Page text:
con: hardware specific, lacks some applications

Asa H was built to run on both MACs and PCs.

Wednesday, March 21, 2012

Science and philosophy

When I was an undergraduate the physicist Gerald Feinberg argued that physics had solved philosophy's "Thales problem." (The Journal of Philosophy, Jan 6, 1966) It is well known that other philosophical questions have been resolved by science. My own philosophical work has been mostly in this tradition, trying to make use of progress in the various fields of science in order to settle (or at least clarify) issues in philosophy (see my 1 January 2012 blog for example, "The big questions"). Conversely, philosophy may suggest areas that science should investigate.

Tuesday, March 20, 2012

Limits of (human) thought?

In his paper "The Problem of Philosophy" and his book "Problems in Philosophy", Wiley, 1993 Colin McGinn argues that "The human mind conforms to certain principles in forming concepts and beliefs and theories...and these constrain the range of knowledge to which we have access." In some areas of inquiry "the correct theory is inaccessible to the human intellect."
But the whole idea of "learning" is to have access to patterns you have never seen before.  The mind is an open system. Things get added to it from without.  It can also employ external memory storage (notes, books, libraries, etc.) to augment its capability.

Science versus mathematics

Is mathematics one of the sciences?  If not, how do we distinguish one from the other?  I must admit that I usually think of mathematics as a science.  As a trained physicist I find mathematics to be as much like physics as, say, biology is.

But if I were to look for a distinction between science and math then it might be that scientists (or should I say physicists) look for patterns that are present in the world whereas mathematicians look at patterns that may (or may not) occur in the physical world.

Wednesday, March 14, 2012

Social Intelligence?

H. M. Collins has argued the "social nature of human beings and their knowledge." ( Artificial Experts, MIT Press, 1990, page 224) He further claims that "there are no stand alone human beings." (page 221) and "socialization is necessary for learning" (page 12).  At one point he claims that a man working alone in a room does little that counts as intelligent! ("If I lock myself up in a room for a day, so that I have no contact with anyone else, when I come out in the evening my knowledge is not much changed." page 12) I guess he believes that all intelligence is collective intelligence.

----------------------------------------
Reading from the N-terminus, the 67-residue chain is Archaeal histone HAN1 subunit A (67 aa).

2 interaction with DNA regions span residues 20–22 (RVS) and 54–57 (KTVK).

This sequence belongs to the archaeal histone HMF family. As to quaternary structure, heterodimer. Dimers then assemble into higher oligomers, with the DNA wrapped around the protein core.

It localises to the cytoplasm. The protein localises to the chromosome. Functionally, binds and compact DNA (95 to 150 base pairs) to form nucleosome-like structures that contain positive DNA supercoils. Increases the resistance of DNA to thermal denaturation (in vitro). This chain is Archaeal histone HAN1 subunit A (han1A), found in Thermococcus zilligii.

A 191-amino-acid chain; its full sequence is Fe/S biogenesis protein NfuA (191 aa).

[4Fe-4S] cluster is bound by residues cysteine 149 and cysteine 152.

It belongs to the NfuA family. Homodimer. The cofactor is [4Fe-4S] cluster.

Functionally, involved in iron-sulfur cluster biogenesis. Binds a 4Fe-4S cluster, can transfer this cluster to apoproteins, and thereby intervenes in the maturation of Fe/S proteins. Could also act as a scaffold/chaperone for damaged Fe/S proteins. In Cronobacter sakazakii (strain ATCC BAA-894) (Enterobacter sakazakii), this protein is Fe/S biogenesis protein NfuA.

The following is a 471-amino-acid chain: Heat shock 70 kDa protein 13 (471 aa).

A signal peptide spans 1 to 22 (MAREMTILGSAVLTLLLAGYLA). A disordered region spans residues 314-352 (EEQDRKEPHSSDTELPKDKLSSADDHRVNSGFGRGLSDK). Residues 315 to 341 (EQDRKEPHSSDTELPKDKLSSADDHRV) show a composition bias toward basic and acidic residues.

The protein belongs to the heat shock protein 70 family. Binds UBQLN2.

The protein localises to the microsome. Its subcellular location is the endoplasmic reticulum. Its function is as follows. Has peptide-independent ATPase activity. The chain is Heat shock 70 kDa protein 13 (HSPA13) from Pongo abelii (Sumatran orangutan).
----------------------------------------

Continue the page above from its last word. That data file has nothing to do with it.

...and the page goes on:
If I was alone in that room with a physics experiment I believe my knowledge may have increased a great deal!

Also, it occurs to me that the explosion of everything related to "social media" is a  contribution that computers make to society, a contribution from their "social intelligence."

Collins also states that "it is induction that we can do and that machines cannot." (page 132)  I would think that the various "invention machine" experiments show that this is false. (Including my own published work.)

Friday, March 2, 2012

Battery issues with mobile devices

Years ago when I got my first mobile phone I had battery issues.  As soon as I got home or to a destination I had to charge the phone.  Today that's all behind us.  My phone can last several days between  charges.

I have had less luck with mobile computing devices.  I have a small (7 inch screen) tablet computer running Android that I can run off batteries for a prolonged period (likewise with TI-83 and TI-86 calculators running TI-BASIC) but I've had issues with all larger devices.  I have a large (10 inch screen) tablet computer running Windows 7, a netbook running Linux, a netbook running Windows XP, and an ibook running MAC OS X Tiger/unix none of which have adequate battery life.  As a result I typically run all of these plugged into the mains/wall outlet (and this lets me turn up the screen brightness to something closer to what I get from my desktop computers). Fortunately, I seldom go somewhere where I don't have access to a mains electrical supply.  (An inverter works in the car.) It's my impression that the majority of the time people run their laptops off the mains.

The smaller mobile computers have inadequate computing power.  The larger mobile computers have inadequate electrical power.  As a result I currently tend to favor a netbook or small laptop for mobile use. (They also have a reasonable screen size and a real keyboard. see my 8 Feb. 2012 post. They are  lighter to lug around than my physics books.) Perhaps I should/could attach 2 or 3 more batteries in parallel to my Acer Windows XP based netbook.  That might be just about what I'd really want. Perhaps laptops should come with a larger battery option. (Just like they may now come with different storage options.) I know of at least one laptop that offers this but it was only a choice of a 9 cell battery pack versus a 6 cell battery pack.